Halloween, a day when we get it right.Strangers come to us—beautiful, ugly, scary—and we accept them without question, compliment them, treat them kindly and give them good things. Why don’t we live like that? Steve Garnass-Holmes, retired pastor
I love this metaphor for living with love and acceptance. With hatred growing at an unprecedented rate in the United States, we need a simple reminder to be kind to our neighbors, to those who don’t look like us, and to people who are in need of “good things.”
Whether or not you have trick or treaters today, I hope you’ll take this Halloween message to heart.
Affirmation: I am kind.
Coaching question: How will you translate this message into November first and beyond?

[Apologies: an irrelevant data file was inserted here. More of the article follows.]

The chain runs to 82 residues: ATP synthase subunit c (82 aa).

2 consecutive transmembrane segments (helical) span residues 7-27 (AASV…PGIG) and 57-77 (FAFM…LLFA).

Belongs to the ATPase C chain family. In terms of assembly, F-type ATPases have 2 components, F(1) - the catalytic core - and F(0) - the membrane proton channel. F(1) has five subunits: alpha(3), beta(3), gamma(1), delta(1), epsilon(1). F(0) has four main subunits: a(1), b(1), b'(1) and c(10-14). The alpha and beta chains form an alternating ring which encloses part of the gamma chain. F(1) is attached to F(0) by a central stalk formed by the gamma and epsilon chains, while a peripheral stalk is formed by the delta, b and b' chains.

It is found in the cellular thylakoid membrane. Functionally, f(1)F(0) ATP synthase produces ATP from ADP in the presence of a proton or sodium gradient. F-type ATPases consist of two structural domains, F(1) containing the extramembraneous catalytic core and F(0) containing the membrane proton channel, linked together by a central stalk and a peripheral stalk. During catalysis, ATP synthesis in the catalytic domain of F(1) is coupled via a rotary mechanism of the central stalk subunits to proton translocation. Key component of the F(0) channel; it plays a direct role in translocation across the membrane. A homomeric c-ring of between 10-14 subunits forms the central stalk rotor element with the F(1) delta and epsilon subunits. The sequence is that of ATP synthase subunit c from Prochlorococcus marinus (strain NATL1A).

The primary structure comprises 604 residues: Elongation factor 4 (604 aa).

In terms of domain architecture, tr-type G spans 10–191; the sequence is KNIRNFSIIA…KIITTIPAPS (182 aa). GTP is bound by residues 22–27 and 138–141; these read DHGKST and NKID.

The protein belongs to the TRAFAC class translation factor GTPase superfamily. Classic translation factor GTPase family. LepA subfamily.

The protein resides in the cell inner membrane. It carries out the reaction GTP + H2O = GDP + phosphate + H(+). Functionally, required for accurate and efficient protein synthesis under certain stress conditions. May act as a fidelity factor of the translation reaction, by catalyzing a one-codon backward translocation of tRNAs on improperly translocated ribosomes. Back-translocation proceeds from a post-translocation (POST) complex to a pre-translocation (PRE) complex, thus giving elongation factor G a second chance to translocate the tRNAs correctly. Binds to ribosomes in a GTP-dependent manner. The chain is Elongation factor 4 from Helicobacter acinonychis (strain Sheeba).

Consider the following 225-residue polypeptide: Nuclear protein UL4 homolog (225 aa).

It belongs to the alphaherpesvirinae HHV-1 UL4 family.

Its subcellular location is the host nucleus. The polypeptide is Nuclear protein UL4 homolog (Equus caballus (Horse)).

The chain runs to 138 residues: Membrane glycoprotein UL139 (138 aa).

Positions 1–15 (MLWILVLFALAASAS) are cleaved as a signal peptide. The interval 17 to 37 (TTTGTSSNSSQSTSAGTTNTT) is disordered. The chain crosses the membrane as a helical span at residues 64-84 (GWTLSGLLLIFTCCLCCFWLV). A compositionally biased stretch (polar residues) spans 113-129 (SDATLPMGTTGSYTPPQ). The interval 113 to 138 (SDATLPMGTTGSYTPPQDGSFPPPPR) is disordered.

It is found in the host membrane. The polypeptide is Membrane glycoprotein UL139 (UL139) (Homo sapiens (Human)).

When black cats prowl and pumpkins gleam, may luck be yours on Halloween. Unknown
Halloween had its origins in the festival of Samhain among the Celts of ancient Britain and Ireland. Halloween is a contraction of All Hallows’ Eve, the evening before All Saints’ Day. In ancient times, November 1 was the beginning of a new year.
During the Celtic festival, it was believed the souls of those who had died returned to visit their homes, and those who had died during the year journeyed to the otherworld. Masks were worn to avoid being recognized by ghosts and it is in those ways that witches, hobgoblins, fairies and demons became associated with the day. When large numbers of immigrants entered the U.S., particularly the Irish, they brought Halloween with them.
Trick or Treat??
Affirmation: I embrace our rich heritage.
Coaching question/request: What traditions did your ancestors bring with them? Enjoy your Halloween!